He’s here to ask council to support his request to the Agricultural Land Commission to take his RV park out the land reserve so he can provide year-round RV accommodation to low-income tenants.
It’s a suicide mission, as Kuipers later says, and council quickly votes him down, making short work of him as the poster child for all that has gone wrong with a number of similar RV parks in Kelowna — what is supposed to be a place for a seasonal agri-tourism camping experience morphs into permanent housing for poor people clinging to the edges of the high-priced near-zero vacancy rental market in the Central Okanagan.
After council snubs him, the city’s rural planning manager Todd Cashin buttonholes him in the hallway outside, reminds him a court injunction is in the works and demands a meeting to work out the details for shutting down the park and removing the RVs.
Cashin is passionate about agricultural land and fights its abuse on many fronts on behalf of the city. He knows the media is watching but dresses him down anyway, telling me later that Kuipers is “hard to pin down” and uncooperative at the best of times.
“I have to get him where ever I can,” Cashin says.
When Cashin leaves, Kuipers muses out loud about ignoring the city and waiting it out for the injunction or maybe just towing some of the broken down RVs back at the farm to the parking spots in front of city hall.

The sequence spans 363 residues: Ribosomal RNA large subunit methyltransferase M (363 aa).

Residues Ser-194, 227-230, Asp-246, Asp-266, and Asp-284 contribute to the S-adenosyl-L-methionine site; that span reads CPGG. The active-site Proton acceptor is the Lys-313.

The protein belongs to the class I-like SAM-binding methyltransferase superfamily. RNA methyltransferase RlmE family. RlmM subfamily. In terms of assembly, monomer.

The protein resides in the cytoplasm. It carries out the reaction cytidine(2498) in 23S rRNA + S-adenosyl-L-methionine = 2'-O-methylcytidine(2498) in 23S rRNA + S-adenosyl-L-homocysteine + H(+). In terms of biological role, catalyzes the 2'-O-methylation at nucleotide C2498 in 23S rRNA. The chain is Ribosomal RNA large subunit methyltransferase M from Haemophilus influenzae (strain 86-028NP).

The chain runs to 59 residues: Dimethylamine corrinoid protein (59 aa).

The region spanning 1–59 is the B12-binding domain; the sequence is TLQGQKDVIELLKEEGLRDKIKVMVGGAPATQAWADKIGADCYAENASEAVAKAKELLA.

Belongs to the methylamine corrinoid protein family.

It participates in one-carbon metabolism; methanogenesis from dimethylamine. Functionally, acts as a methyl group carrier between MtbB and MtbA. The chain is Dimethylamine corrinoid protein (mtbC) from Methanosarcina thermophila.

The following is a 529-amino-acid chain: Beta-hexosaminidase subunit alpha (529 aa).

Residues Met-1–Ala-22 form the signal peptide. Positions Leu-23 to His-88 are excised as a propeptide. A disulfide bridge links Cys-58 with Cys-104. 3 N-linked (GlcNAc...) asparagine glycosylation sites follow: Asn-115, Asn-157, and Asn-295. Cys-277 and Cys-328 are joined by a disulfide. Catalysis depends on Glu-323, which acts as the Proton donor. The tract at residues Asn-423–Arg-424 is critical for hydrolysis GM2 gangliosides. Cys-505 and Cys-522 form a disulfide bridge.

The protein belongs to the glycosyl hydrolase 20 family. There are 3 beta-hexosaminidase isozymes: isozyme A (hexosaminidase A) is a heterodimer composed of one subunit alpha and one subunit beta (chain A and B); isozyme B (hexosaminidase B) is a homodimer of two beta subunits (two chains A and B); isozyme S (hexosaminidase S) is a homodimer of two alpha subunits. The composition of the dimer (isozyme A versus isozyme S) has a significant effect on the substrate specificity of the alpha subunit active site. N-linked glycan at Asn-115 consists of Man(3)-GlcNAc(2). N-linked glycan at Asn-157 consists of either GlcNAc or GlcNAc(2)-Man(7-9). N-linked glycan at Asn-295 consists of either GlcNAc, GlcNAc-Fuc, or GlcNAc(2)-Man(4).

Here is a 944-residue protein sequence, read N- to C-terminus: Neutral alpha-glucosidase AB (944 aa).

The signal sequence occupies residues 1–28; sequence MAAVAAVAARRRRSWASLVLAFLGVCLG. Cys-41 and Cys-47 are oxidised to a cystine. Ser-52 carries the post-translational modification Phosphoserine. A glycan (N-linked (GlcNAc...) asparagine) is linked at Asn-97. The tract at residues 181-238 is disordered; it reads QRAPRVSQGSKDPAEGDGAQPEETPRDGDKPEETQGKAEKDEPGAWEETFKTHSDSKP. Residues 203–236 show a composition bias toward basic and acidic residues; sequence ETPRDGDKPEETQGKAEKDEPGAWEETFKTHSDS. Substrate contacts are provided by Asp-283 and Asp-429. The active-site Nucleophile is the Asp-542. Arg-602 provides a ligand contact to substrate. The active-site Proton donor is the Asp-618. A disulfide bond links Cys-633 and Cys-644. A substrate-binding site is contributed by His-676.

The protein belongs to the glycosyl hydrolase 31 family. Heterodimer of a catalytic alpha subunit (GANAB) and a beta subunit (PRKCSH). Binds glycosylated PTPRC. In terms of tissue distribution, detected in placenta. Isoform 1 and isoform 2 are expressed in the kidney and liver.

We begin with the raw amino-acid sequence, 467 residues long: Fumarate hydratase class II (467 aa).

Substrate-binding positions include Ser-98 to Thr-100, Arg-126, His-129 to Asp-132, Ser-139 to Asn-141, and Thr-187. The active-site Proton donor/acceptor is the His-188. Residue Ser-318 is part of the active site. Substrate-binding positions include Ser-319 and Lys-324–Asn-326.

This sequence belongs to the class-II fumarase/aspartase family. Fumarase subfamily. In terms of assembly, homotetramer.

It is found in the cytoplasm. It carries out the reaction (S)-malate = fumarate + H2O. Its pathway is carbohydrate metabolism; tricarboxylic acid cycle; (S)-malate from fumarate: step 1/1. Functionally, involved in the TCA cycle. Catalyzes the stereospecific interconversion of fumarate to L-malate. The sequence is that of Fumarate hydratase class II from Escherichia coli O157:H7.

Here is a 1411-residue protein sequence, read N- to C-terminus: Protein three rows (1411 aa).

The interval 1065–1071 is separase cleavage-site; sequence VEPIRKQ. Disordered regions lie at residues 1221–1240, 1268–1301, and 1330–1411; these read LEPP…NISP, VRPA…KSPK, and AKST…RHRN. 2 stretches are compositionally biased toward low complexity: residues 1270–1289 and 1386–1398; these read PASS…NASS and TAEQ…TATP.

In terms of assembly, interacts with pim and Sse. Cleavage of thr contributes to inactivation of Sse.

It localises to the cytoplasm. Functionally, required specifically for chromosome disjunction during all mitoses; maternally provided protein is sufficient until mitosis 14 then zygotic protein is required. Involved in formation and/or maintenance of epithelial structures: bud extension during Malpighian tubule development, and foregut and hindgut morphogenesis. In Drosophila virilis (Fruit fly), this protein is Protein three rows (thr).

“What do I have to lose?” he asks.
Later that day, Kuipers tells me over the phone that he knew all along council would turn him down but the money he made from the RV park in the last year and a half — about $3,000 a month — was worth the $1,500 he had to spend to make the application.
“It bought me some more time, that’s all it did,” Kuipers says. Mellowed some now, Kuipers is no longer talking of dumping his RVs on a city street and says he will comply with their request to shut it down.
His fate was sealed, Kuipers adds, when he agreed to a set of restrictive covenants in exchange for permission to open Frequency Winery, which is supposed to replace the income he will lose from the RV park.
The covenants were aimed squarely at getting compliance from Kuipers and the reason he is now facing a court injunction.
Kuipers knows full well the vulnerabilities of his tenants.
“Only two of them have jobs. One is a drywall taper and the other drives cab. You don’t make any money driving cab,” Kuipers says. “The rest are on some kind of disability or social assistance. These are not the most employable people you will meet."
Kuipers is in no danger of losing his farm, he says, even though the winery still can’t replace the income he will lose. His worry, he says, are the people who live there and he tells me he will no longer charge them rent, even if the city let’s them stay a little longer.
The next day I file the first of two stories about the RV park and the precarious situation of the people living there.
It’s a shot across the bows for everyone involved as I point out what seems obvious; these people are among society’s most vulnerable and are in danger of becoming further victimized, collateral damage in war they didn’t start.
Did my warning shot work? I’m not sure, but I know the city has since backed off its demand for instant eviction and has brought it to the attention of Sue Wheeler, the social development coordinator.
I know the health authority is aware of my interest in Macen and why a young man with serious mental illness would be allowed to live in an old motor home.
I also know winter is here, and the Dec. 1 eviction date is looming, so stay tuned.
— John McDonald is a long-time reporter, editor and photographer from the Central Okanagan with a strong curiosity about local affairs. You can reach him at firstname.lastname@example.org.